- Symposium A: Research Potential of Interactive Textbooks: New Perspectives for Research in Mathematics Education
Chairs: Frank Reinhold (Technical University of Munich), Stefan Hoch (Technical University of Munich), Kristina Reiss (Technical University of Munich)
- Symposium B: Cross-Cultural Research on Teachers' Use of Resources
Chairs: Hendrik van Steenbrugge (Mälardalen University), Heidi Krzywacki (University of Helsinki), Kirsti Hemmi (Åbo Akademi)
- Symposium C: Assessment Tools in Support of Teachers’ Curricular Decision Making
Chairs: Shai Olsher (University of Haifa), Janine Remillard (University of Pennsylvania), Michal Yerushalmy (University of Haifa)
Symposium A: Research Potential of Interactive Textbooks: New Perspectives for Research in Mathematics Education
There is an ongoing discussion about how and whether digital media should be used in schools to teach mathematics. Common questions asked concern the motivational or cognitive development of students when digital media is used. In addition, the digital devices may also be used to gain information on students’ learning. In this symposium we want to discuss the research potential of digital media with a focus on interactive textbooks.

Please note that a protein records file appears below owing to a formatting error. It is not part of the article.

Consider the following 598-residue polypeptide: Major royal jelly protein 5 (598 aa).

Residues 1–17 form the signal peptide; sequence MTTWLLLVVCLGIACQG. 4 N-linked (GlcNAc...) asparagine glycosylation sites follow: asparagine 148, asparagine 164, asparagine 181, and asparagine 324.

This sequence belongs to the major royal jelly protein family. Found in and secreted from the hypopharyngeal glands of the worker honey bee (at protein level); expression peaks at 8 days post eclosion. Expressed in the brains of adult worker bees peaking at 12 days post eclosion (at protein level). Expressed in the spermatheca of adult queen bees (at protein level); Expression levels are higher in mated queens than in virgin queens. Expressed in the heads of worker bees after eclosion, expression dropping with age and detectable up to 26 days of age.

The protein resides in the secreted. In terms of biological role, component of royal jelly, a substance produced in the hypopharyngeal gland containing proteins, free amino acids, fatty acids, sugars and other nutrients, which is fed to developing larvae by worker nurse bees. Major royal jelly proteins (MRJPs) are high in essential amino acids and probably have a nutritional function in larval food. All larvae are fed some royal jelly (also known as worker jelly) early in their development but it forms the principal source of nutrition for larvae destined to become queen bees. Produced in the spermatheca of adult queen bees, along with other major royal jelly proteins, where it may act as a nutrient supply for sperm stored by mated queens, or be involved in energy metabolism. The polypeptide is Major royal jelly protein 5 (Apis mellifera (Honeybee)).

On the one hand, the use of digital and interactive textbooks allows for other modes of instruction than paper-based material. For example, different ways of adaptive choice of task difficulties and various types of feedback (e.g., Pepin, Choppin, Ruthven, & Sinclair, 2017) can be investigated to see what suits students the most—and whether one way fits all. Moreover, hands-on activities which can be implemented in digital textbooks on touchscreen devices can be thought of as holistic ways of interaction between students and textbooks, opening up new questions about embodiment in education (Wilson 2002).